FLASHBACK: Sen. McCain Conceded It Would Be Hypocritical For GOP To Oppose Reconciliation
In an appearance on Fox News last night, Sen. McCain said that the use of reconciliation would set a "terrible precedent" that would "blow up" the Senate. However, in March, he admitted that Republicans had already set that precedent when they were in power.
At a town hall meeting yesterday, Sen. John McCain (R-AZ) criticized the prospect of using reconciliation to pass health insurance reform. "It would be a drastic change in the way that the United States does business," he said.
Last night on Fox News, McCain doubled down on his comments, telling Greta Van Susteren that the use of reconciliation would set a "terrible precedent" that would "blow up" the Senate. "I think it would fundamentally change the way the institution functions," he declared. Watch it:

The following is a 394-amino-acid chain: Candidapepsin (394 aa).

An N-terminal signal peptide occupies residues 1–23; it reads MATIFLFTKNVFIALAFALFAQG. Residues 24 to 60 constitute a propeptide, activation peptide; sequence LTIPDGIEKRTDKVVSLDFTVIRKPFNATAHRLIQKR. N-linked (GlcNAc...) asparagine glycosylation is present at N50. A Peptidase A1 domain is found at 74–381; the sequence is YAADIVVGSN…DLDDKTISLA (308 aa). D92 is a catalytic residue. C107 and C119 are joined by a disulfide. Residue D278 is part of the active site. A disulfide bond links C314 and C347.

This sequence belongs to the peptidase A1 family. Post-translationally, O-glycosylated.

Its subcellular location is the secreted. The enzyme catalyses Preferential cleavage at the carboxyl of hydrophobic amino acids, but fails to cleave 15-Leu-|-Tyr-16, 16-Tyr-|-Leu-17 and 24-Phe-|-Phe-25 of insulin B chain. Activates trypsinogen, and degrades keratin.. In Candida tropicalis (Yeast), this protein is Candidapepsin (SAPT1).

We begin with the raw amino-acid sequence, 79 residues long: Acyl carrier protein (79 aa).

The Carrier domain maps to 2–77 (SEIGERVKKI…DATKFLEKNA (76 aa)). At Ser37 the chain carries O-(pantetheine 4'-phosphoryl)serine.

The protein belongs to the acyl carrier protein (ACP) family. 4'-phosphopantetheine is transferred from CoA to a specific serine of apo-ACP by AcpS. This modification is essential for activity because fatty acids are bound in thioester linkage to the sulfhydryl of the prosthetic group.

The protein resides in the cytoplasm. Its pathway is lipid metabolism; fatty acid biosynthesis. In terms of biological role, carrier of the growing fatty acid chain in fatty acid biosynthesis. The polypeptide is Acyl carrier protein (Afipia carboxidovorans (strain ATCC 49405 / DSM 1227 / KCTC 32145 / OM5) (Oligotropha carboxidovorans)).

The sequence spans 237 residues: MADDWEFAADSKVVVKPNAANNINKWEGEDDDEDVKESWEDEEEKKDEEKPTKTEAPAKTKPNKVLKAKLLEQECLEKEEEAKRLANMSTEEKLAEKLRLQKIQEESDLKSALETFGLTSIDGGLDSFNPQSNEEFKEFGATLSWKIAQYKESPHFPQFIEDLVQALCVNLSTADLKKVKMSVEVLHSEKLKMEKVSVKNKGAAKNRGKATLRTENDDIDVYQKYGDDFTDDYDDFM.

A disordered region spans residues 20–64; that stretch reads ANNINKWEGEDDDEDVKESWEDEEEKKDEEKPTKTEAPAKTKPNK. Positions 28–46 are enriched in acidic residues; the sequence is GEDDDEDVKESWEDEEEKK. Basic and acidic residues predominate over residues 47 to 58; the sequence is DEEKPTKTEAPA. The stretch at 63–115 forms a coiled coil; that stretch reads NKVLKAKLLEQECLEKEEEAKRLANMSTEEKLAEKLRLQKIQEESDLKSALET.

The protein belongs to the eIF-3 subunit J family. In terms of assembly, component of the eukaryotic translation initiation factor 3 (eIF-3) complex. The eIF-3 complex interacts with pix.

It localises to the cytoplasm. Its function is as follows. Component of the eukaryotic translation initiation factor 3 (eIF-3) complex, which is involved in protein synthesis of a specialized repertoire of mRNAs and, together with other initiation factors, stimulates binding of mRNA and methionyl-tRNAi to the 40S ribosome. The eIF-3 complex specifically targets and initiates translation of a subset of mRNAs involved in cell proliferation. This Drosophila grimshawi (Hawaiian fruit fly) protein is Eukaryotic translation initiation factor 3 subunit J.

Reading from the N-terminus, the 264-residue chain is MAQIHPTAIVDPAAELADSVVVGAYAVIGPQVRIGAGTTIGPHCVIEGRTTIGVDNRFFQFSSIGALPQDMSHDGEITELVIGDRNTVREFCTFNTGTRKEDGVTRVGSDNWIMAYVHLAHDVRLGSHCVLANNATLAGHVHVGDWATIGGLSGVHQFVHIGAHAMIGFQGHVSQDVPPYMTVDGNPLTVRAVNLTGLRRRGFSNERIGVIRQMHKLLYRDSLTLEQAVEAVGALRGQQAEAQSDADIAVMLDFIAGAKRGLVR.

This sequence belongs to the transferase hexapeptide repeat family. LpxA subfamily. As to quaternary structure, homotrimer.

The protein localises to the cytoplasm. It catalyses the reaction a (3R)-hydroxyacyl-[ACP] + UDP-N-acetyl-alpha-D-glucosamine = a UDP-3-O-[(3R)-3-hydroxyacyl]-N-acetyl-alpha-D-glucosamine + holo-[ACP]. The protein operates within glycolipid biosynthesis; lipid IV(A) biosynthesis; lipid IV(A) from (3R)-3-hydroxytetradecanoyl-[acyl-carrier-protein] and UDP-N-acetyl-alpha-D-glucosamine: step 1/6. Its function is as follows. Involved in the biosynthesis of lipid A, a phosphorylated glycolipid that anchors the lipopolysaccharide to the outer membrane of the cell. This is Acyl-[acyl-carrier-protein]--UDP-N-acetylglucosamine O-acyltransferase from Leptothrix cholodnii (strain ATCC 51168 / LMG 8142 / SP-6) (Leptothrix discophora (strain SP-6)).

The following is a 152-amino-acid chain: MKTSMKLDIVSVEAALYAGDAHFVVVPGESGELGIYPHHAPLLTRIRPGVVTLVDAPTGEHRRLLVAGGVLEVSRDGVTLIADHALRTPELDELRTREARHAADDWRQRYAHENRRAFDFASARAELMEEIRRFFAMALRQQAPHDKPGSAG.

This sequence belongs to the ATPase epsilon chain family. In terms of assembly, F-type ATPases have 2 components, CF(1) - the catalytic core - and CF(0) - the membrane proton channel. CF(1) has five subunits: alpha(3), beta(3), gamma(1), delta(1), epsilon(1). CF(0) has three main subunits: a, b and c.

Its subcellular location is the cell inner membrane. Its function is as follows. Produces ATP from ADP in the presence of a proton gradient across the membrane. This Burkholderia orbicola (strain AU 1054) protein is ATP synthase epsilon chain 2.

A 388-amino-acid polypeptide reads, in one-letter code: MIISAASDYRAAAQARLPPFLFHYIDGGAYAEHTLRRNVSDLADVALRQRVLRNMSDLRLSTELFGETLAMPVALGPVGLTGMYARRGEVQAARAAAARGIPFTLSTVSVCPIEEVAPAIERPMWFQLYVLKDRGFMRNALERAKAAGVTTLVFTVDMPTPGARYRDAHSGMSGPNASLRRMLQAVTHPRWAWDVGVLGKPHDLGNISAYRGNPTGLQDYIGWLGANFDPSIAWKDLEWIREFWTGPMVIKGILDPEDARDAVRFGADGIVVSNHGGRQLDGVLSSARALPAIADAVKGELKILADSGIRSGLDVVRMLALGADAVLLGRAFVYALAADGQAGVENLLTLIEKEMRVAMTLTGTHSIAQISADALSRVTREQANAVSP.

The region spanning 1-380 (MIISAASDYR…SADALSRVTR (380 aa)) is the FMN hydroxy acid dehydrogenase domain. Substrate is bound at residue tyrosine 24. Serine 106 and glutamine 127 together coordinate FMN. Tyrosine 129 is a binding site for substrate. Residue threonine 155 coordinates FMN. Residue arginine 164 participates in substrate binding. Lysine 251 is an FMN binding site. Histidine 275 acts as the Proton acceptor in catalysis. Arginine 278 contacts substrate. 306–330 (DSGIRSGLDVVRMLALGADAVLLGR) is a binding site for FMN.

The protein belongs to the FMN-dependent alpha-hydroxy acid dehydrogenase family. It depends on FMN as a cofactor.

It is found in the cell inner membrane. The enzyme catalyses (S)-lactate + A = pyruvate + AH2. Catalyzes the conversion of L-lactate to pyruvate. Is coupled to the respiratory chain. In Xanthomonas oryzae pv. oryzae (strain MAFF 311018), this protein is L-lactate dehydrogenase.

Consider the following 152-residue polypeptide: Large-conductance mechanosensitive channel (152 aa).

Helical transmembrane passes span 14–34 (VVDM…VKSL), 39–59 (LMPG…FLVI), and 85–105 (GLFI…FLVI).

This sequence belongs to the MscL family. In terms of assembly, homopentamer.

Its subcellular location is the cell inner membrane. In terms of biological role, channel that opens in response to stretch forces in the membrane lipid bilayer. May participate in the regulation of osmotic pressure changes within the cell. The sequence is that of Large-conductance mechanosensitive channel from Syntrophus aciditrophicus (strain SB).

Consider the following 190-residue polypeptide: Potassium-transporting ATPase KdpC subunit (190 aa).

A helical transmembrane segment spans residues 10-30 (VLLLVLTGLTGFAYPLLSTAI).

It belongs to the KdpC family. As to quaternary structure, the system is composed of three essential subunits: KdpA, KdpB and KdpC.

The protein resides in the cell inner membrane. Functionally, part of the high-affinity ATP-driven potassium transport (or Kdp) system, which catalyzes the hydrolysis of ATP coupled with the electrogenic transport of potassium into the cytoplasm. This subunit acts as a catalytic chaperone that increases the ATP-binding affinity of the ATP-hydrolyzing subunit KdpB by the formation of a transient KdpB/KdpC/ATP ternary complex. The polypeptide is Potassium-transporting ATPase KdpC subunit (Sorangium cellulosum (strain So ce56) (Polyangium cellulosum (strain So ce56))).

McCain, however, seems to be playing dumb. As Fox News' Shepard Smith pointed out yesterday, "Republicans used this in 2001, 2003, and 2005 to pass then-President George Bush's tax cuts." In fact, McCain conceded in March that the "terrible precedent" had already been set when the GOP was in power:
I fully recognize that Republicans have in the past engaged in using reconciliation to further the party's agenda. I wish it had not been done then, and I hope it will not be done now that the groundwork has been laid.
Think Progress noted, "McCain has a mixed record on reconciliation bills. Though he opposed the 2001 and 2003 Bush tax cuts passed through reconciliation, he supported other Bush agenda items passed through reconciliation, such as legislation to reduce spending on Medicaid."
**Update: Steve Benen has more.